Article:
Whey protein may boost citral stability in beverages

By Stephen Daniells

- Last updated on GMT

Stabilising beverage emulsions with whey protein isolate may
inhibit the loss of citrus flavour ingredients, suggests new
research from the US and Italy.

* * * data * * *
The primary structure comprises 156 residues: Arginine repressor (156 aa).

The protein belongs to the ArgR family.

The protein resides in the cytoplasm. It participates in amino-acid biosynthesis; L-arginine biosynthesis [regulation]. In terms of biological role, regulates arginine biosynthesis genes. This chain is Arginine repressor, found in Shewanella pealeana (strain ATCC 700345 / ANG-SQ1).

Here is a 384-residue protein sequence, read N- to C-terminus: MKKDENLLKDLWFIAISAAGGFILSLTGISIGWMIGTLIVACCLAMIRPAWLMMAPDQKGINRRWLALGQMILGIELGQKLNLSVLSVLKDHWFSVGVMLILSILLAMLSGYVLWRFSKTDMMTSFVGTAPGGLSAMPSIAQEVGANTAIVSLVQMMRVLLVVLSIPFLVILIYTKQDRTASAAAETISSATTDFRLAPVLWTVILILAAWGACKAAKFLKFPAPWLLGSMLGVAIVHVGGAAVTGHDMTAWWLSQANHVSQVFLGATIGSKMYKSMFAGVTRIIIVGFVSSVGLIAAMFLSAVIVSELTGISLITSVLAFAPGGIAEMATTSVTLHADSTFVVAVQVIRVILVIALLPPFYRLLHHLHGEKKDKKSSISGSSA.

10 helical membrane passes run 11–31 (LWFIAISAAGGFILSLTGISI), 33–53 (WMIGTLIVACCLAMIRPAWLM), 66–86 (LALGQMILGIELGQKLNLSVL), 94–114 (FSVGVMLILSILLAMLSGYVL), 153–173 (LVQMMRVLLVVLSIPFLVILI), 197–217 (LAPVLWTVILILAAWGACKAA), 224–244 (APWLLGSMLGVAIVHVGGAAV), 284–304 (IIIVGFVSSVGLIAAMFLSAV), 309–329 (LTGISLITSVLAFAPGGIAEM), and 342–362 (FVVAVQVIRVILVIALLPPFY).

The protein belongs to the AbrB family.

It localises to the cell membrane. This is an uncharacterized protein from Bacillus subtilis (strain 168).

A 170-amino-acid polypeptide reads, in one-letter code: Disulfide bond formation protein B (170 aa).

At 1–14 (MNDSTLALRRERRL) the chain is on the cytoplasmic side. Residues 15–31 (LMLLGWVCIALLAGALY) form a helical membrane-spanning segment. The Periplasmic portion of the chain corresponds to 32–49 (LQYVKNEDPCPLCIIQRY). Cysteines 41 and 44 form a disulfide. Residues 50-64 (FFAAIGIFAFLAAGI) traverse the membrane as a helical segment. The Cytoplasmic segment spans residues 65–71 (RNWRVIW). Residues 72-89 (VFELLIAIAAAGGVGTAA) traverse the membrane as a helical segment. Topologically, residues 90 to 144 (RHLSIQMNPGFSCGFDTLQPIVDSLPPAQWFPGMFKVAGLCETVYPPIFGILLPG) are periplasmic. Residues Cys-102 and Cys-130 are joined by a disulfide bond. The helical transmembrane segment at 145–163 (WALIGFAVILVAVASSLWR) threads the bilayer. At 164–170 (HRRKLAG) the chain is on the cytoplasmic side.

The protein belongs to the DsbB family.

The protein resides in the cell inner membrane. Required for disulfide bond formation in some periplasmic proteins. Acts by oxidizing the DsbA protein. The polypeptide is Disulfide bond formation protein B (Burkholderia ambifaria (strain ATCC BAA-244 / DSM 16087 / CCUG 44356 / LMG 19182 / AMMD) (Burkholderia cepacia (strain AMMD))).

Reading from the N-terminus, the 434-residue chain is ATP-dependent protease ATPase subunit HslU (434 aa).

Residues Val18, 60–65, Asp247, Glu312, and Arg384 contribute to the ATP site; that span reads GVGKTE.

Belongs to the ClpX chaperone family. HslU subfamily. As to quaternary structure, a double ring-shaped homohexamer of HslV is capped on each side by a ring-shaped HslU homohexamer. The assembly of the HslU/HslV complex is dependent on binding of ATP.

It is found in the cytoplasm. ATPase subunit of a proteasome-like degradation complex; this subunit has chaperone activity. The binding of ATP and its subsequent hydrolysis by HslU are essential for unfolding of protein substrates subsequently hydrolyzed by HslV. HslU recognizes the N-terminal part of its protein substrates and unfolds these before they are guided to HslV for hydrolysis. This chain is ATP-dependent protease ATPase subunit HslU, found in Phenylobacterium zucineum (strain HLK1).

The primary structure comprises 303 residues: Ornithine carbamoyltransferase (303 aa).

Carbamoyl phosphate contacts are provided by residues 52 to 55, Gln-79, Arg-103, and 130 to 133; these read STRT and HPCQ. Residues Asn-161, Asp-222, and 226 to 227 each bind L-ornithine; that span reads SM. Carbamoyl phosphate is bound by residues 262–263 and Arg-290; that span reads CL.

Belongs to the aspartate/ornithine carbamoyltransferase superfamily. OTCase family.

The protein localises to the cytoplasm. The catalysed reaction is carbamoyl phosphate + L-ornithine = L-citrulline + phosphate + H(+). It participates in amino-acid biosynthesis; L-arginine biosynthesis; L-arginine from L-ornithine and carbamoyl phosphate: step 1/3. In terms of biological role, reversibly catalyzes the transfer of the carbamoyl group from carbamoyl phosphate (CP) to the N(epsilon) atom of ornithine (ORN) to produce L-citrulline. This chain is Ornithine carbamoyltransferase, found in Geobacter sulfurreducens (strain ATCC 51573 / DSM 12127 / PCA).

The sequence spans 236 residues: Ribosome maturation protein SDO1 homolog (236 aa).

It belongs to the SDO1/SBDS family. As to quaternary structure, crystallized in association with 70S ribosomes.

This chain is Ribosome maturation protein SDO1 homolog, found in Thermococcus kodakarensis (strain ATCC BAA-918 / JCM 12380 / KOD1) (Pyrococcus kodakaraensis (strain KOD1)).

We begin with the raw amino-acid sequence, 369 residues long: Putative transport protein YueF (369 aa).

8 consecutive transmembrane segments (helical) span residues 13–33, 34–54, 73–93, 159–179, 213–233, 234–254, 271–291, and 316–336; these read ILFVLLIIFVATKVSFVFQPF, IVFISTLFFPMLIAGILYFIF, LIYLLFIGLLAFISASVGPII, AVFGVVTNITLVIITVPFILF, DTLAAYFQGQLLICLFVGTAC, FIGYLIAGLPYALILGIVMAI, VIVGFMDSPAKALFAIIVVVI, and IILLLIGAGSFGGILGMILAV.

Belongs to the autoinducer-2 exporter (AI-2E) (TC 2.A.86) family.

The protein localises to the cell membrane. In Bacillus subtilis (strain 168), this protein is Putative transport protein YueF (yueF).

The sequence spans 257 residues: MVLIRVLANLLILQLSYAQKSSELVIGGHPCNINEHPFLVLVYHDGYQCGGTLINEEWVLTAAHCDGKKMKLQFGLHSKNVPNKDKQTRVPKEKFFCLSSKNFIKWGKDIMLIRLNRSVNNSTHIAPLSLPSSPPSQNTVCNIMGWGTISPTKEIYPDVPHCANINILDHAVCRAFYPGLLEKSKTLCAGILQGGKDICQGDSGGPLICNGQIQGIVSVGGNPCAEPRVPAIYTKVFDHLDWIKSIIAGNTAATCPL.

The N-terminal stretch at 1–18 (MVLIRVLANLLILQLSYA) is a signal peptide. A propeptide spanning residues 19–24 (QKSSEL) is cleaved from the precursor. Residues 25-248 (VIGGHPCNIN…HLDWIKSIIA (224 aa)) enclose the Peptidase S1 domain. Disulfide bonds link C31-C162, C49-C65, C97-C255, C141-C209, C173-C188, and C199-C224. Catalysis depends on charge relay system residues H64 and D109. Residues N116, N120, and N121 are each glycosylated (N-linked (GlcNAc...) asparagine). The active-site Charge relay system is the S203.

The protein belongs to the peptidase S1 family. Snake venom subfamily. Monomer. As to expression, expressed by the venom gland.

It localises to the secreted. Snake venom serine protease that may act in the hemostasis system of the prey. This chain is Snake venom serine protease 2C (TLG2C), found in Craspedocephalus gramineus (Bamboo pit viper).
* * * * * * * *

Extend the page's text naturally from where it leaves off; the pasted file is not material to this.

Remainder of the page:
Researchers from the University of Massachusetts and the Università di Bologna compared the efficacy of whey protein isolate (WPI) and gum arabic (GA), commonly used to stabilise citrus oil emulsions in foods and beverages, and found that whey protein performed better for protecting the flavour ingredient against deterioration. "Emulsions stabilized by WPI had a better creaming stability than those stabilized by GA because the protein emulsifier was able to produce smaller lipid droplets during homogenization,"​ wrote lead author Darinka Djordjevic in the journal Food Chemistry​. "These data suggest that WPI was able to inhibit the oxidative deterioration of citral in oil-in-water emulsions." ​ The use of citrus oils for flavouring food and beverages is common, with citral (3,7-dimethyl-2,6-octadienal) regarded as one of the most important of these. However, the compound is susceptible to degradation from acid and oxygen "Consumer demand for natural flavour ingredients and more complex and authentic aroma profiles have resulted in an increased demand for the incorporation of citrus oil and citral, into different food and beverage products,"​ explained Djordjevic. "However, incorporation of chemically unstable citrus oil components into foods and beverages presents a challenge for the food industry because their chemical deterioration needs to be inhibited to minimize loss of product quality."​ The new study looked at the ability of gun arabic or whey protein isolate to stabilise emulsions at pH 3.0 (acidic conditions) and pH 7.0 (neutral). The degradation of citral was measured using the formation of the oxidation product p-cymene as a marker, and the researchers report that for both pH levels, p-cymene levels were less in the WPI-stabilised emulsions. This beneficial effect was proposed to be due to the whey protein forming droplets that were able to repel oxidising metals in the emulsion. The whey protein isolate also produced a more stable cream, said the researchers. "Emulsions stabilized by WPI had a better creaming stability than those stabilised by GA because the protein emulsifier was able to produce smaller lipid droplets during homogenisation,"​ wrote the researchers. The study highlights the potential of whey protein to improve flavour retention in beverages and foods, with further research needed to test the potential of the protein in other formulations and in the presence of other ingredients. Whey protein is increasingly hitting the mainstream. It is now on supermarket shelves, and is used extensively in infant formula. Whey has long been used for its functional properties, but it is also now being added because of nutritional properties. It is natural, has no E-numbers and can be used by food makers to reformulate their products to take out additives. A recent survey by Danish 3A Business Consulting on whey and lactose ingredients, suggested that food makers are increasingly viewing whey and lactose products as an ideal means of achieving added value. As such the global whey protein concentrates and isolates market is estimated at 395,000 MT in 2004 representing a value of just over $1bn. The US remains the biggest producer at 187,000 MT followed by Europe with 159,000. Source: Food Chemistry​ (Elsevier) 15 January 2008,Volume 106, Issue 2, Pages 698-705 "Stability of citral in protein- and gum arabic-stabilized oil-in-water emulsions" ​Authors: D. Djordjevic, L. Cercaci, J. Alamed, D.J. McClements and E.A. Decker

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